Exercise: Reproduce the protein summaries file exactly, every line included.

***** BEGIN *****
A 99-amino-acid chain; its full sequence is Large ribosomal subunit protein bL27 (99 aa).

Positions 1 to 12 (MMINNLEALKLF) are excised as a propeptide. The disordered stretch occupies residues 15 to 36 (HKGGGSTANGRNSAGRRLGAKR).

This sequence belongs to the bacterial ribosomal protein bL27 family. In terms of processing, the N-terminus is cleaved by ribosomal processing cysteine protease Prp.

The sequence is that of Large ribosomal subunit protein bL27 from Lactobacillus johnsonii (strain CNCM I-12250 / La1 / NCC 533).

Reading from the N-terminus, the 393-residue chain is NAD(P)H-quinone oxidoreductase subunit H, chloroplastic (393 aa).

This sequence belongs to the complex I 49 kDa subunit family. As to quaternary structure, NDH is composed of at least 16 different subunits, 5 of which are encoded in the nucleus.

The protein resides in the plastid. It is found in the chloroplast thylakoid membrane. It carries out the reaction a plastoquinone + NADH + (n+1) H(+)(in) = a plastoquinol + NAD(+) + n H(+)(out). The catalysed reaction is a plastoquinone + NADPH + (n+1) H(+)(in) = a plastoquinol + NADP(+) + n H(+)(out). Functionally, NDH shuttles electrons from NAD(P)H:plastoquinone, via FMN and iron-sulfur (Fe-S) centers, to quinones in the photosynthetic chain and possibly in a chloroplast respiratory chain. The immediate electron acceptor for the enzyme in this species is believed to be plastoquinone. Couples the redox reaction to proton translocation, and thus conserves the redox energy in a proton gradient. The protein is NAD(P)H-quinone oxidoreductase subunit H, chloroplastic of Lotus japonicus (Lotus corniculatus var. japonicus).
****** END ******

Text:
A 99-amino-acid chain; its full sequence is Large ribosomal subunit protein bL27 (99 aa).

Positions 1 to 12 (MMINNLEALKLF) are excised as a propeptide. The disordered stretch occupies residues 15 to 36 (HKGGGSTANGRNSAGRRLGAKR).

This sequence belongs to the bacterial ribosomal protein bL27 family. In terms of processing, the N-terminus is cleaved by ribosomal processing cysteine protease Prp.

The sequence is that of Large ribosomal subunit protein bL27 from Lactobacillus johnsonii (strain CNCM I-12250 / La1 / NCC 533).

Reading from the N-terminus, the 393-residue chain is NAD(P)H-quinone oxidoreductase subunit H, chloroplastic (393 aa).

This sequence belongs to the complex I 49 kDa subunit family. As to quaternary structure, NDH is composed of at least 16 different subunits, 5 of which are encoded in the nucleus.

The protein resides in the plastid. It is found in the chloroplast thylakoid membrane. It carries out the reaction a plastoquinone + NADH + (n+1) H(+)(in) = a plastoquinol + NAD(+) + n H(+)(out). The catalysed reaction is a plastoquinone + NADPH + (n+1) H(+)(in) = a plastoquinol + NADP(+) + n H(+)(out). Functionally, NDH shuttles electrons from NAD(P)H:plastoquinone, via FMN and iron-sulfur (Fe-S) centers, to quinones in the photosynthetic chain and possibly in a chloroplast respiratory chain. The immediate electron acceptor for the enzyme in this species is believed to be plastoquinone. Couples the redox reaction to proton translocation, and thus conserves the redox energy in a proton gradient. The protein is NAD(P)H-quinone oxidoreductase subunit H, chloroplastic of Lotus japonicus (Lotus corniculatus var. japonicus).